Trish derives much satisfaction from exploring the nooks and crannies of fabric and fibre. Fabric and paper collage, painting and dyeing, weaving, embroidery, thread painting and felting have added techniques and materials to her fibre toolbox.
These are used to produce a “concept piece” where a personal or broader social issue niggles in her head until she finds a way to create a visual construction that expresses her feelings on the topic.
It is an exciting journey and she so enjoys the ride.
Sharon Meek is a fabric artist. In developing her fabric pieces, she uses different fabrics and textures to achieve her desired results. Sharon’s work is generally from an abstract perspective in design and flow. She uses naturally died fabrics, hand fired metals and incorporates almost anything that seems to work including buttons, threads, yarns, copper wire, beads and forgotten (found) jewelry. She is also fond of bleached resist and rusting fabric. Sharon’s inspiration comes from many different sources for example: nature, other artists and magazines and books. For this show Unfettered she has used naturally died fabric as a background and cheesecloth to enhance along with buttons, metals and yarns. Sharon has also made use of handmade paper for added texture.
Lynda Williams is a fibre artist whose love of nature and colour inspires her art pieces. She combines machine and hand work in exploring with cloth, thread, yarn, wool roving, found treasures and embellishments and finds inspiration from Pinterest, You Tube, fibre arts books and magazines,
She enjoys learning new techniques and skills and is encouraged and supported by the Fibre Arts Bunch (FAB) of Ingersoll Creative Art Centre.
Carol is drawn to the shapes and textures of nature and to the fall colour palette. She has recently been smitten with weaving, working with a variety of yarns, cords and ribbons, mostly on a small pin loom.
Irma Makariunaite is a mixed media artist. Her solo exhibition “Synergy” was recently on display at the Tillsonburg Station Arts Centre. While most of her work is predominantly acrylic and mixed media, Irma has also been delving into the area of fibre arts. One of Irma’s favourite techniques is rug hooking, which she has been exploring in the last decade alongside her mixed media works. A number of the artist’s hooked rugs have been accepted to the Fibre Content juried competition at the Art Gallery of Burlington in 2018, with one of the pieces having been selected to travel throughout museums of northern Ontario until 2020.
Inspired by her mother’s works in fibre, the technique of nuno-felting is Irma’s recent exploration. Having joined the Fibre Arts Bunch at the Ingersoll Creative Arts Centre has given Irma an opportunity to explore an alternate method of artistic expression and a way to honour her mom.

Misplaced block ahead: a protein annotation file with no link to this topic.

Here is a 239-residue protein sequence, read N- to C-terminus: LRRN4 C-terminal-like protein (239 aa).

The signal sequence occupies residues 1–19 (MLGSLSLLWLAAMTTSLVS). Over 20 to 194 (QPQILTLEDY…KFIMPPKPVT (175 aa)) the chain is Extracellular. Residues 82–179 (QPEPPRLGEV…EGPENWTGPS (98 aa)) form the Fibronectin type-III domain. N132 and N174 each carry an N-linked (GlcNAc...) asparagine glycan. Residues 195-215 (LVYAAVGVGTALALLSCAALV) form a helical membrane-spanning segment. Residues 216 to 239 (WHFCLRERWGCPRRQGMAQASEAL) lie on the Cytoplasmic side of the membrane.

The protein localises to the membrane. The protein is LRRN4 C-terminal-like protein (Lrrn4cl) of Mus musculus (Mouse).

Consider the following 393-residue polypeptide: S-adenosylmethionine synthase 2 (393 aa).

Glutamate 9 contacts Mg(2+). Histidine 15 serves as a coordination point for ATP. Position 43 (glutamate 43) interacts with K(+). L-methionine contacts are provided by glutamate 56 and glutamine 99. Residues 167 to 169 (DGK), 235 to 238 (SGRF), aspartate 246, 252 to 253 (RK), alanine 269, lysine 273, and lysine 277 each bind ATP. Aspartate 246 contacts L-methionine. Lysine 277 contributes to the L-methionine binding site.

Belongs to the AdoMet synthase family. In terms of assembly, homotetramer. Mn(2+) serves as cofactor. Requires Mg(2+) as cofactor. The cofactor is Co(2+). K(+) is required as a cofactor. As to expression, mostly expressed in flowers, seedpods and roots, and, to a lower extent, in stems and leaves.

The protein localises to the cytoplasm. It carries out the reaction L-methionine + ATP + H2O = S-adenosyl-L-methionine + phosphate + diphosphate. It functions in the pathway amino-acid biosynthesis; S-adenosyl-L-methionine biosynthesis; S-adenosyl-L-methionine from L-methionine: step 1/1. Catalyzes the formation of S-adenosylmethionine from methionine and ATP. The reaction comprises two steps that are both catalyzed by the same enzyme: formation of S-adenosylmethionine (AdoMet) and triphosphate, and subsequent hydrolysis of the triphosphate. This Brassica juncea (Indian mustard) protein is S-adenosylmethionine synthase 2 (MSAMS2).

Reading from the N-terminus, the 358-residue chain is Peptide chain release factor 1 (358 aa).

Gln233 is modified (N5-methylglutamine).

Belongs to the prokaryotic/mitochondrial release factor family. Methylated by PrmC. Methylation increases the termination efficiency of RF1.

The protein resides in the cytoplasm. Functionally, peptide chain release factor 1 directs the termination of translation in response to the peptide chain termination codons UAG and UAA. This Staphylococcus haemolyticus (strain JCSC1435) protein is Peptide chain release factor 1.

Mary Ann Rich
As a quilter turned fibre artist, Mary Ann’s artistic vision is just beginning to emerge. She is now somewhat able to understand her own unique juxtaposition of the myriad of fabrics that go into the construction of her quilts. Suddenly a tsunami of tactility… knitting, weaving, crocheting, felting, embroidery and fabric manipulation has exploded Mary Ann’s senses. Texture and neutrality are her present passions. When she awakes from the enormity of this bombardment, perhaps she will better understand her own creative process. Until then, it’s been a great ride and with awe and excitement Mary Ann feels she is headed in the right direction.
Nature reaches deep into Reta’s soul and, touching her soul, demands expression. In particular, trees symbolize the divine and Reta’s spirit responds to that divinity; is guided by and replenished through it.
Photos and her pencil and watercolour sketches inspire Reta’s work. Of late, she has been using the rough edge applique technique to bring her pieces to life. Reta is a founding member of the Fibre Arts Bunch at the Ingersoll Creative Arts Centre. Her work has been accepted and won awards in juried shows in Canada as well as exhibited internationally.
A wall hanging developed from a photograph. Fused applique, acrylic paint, coloured pencils, thread work, and free motion quilting
Wall piece developed from African style fabrics and fabrics from Durban South Africa. Design based on a warrior’s shield.
Lorraine has admired all the creativity shown by the Fibre Artists Bunch over the years and finally decided to join them this year. In creating this piece she was given lots of great advice and ideas by the FAB. Lorraine is inspired by all of nature whether is it mountains and water, the rolling prairies, brilliant orange red sunsets, a frosty winter scene or a pretty weed. She loves all that nature has to offer.